Howard Green was daughter Brenda Green’s best friend and protector; he called her every morning to wish her a good day and every evening to bid her a good night, she said at a Thursday news conference addressing her dad’s killing.
A policeman fatally shot the 43-year-old Monday as he sat handcuffed in a patrol cruiser in Temple Hills, Maryland.
“I’m the definition of a daddy’s girl — who no longer has her daddy,” Brenda Green told reporters. “I’ve dreamt of the day that my daddy could be able to walk me down the aisle and I wanted him to be able to see his future grandchildren, but that day will never come.”
Relatives and a family attorney shared anecdotes about Howard Green — who they described as fun-loving, peaceful and quick to make folks smile — amid calls for greater scrutiny of both the officer who killed Green and the department that employed the officer.
Officer held without bail
Prince George’s County Police Cpl. Michael Owen Jr. faces murder, manslaughter and weapons charges after allegedly shooting Green at least six times as Green sat handcuffed in the front seat of his police car.
CNN could not immediately reach Owen’s attorney, Jonathon Scruggs, for comment. The office was arrested Tuesday and is being held without bail, the State’s Attorney’s Office said. Owen is a 10-year veteran of the department who’d been assigned to patrol duties.
The day after Owen’s arrest, the family of a man that Owen is accused of killing in 2011 requested that the State’s Attorney’s Office for Prince George’s County revisit evidence from the 8-year-old case. The office assigned an attorney to conduct a review, said Denise Roberts, the prosecutor’s spokeswoman.
The American Civil Liberties Union and family attorney William Murphy demanded authorities take a closer look at two PGPD incidents last year that left one man dead and another paralyzed. Owen is not known to have been involved in the incidents.
“I am too familiar with these constant police deaths and this constant police brutality, and this has to go down as one of the worst in American history and it has shocked the nation. It must be stopped,” Murphy said, threatening to file a lawsuit if the county did not fairly compensate the family.
The first of the two incidents Murphy cited occurred in September when Prince George’s County and Hyattsville officers shot a reportedly disoriented Leonard Shand, said Deborah Jeon, legal director for the ACLU of Maryland.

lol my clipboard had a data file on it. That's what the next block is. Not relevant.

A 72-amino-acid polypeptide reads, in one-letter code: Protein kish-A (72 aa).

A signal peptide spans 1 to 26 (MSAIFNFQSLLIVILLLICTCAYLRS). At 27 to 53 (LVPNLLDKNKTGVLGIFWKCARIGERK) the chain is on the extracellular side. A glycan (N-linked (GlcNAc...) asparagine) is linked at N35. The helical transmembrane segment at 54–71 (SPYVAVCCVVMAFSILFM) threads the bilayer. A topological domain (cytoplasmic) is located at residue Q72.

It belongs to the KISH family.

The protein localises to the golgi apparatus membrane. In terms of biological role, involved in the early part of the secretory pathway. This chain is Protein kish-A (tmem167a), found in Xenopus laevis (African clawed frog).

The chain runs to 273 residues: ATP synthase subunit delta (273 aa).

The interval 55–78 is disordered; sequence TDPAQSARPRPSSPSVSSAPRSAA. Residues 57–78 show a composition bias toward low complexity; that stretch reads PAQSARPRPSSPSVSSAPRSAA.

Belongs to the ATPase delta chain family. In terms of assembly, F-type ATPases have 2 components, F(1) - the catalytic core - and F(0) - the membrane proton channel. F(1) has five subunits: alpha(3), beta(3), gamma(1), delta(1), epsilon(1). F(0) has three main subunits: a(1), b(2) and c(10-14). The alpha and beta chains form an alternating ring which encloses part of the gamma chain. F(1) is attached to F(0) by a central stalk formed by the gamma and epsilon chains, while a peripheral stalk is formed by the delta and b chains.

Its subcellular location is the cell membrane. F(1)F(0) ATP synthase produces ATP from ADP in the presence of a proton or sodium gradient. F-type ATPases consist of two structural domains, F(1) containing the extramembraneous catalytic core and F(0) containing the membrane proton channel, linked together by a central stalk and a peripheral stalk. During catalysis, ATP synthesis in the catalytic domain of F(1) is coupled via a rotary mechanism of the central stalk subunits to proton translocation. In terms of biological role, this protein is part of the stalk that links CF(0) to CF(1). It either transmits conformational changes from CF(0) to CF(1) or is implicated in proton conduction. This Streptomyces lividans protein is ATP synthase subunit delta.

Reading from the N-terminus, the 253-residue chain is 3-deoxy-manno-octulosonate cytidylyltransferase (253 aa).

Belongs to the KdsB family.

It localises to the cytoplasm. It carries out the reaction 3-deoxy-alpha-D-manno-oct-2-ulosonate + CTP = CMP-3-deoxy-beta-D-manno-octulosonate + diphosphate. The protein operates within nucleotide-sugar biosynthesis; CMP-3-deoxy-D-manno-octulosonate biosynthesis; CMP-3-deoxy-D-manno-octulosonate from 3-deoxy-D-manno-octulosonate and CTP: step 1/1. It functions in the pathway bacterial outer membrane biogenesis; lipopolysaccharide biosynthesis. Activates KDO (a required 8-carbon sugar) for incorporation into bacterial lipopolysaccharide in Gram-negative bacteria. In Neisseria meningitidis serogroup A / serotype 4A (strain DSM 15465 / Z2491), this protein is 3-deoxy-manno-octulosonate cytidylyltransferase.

In the second incident, in October, Prince George’s officers allegedly beat Demonte Ward-Blake during a traffic stop, leaving him paralyzed from the waist down, she said in a statement.
Like in the Green shooting, Jeon said, officers were not recording the encounters on body cameras in either of the 2019 incidents.
“It is completely unacceptable for a police department that is currently under investigation by the Department of Justice — and being sued by its own Black and Latinx police officers for fostering a culture of racism — to still not have body worn cameras equipped on all of their officers, especially given that (Prince George’s County Police Department’s body-worn camera) program was rolled out in 2017,” she said.
The 2019 cases remain open and the Prince George’s County Police Department is cooperating with a State’s Attorney’s Office investigation, PGPD spokeswoman Christina Cotterman told CNN.
Three officers were placed on administrative leave pending an investigation into the Shand shooting, CNN affiliate WJZ reported. The officer in the alleged Ward-Blake beating was also placed on administrative leave amid an investigation, CNN affiliate WJLA reported.
On the Green shooting, Police Chief Hank Stawinski held a news conference this week, extending his condolences to the victim’s family and asserting there were no circumstances in which the shooting was acceptable.
“I’m unable to come to our community this evening and provide you with a reasonable explanation for the events that occurred last night,” he told reporters. “I have concluded that what happened last night is a crime.”
No body camera footage
Officers responded Monday to reports of someone slamming a car into parked vehicles and upon arrival arrested Green, police said.
They believed Green was “under the influence of a substance” and requested a drug recognition expert, police said in a statement. Green was placed in the front seat of the police cruiser while they waited, police said.
Owen later got in the driver’s seat of the police car and, at some point, “Green was shot seven times by the officer’s duty weapon,” police said. He was pronounced dead at a hospital.
Video footage of the incident is not available. Unlike some officers in the police department, Owen was not wearing a body camera, Prince George’s County Executive Angela Alsobrooks said.
After the shooting, Owen and the other officer took Green out of the cruiser and offered him aid. He was then taken to a hospital where he was pronounced dead, police said.
It’s unclear what led to the shooting.
“There is no reason why a handcuffed person should ever be shot multiple times by a police officer, let alone shot multiple times inside a patrol car. Anything short of that assessment would just demonstrate complete lack of respect for human life,” the ACLU’s Jeon said.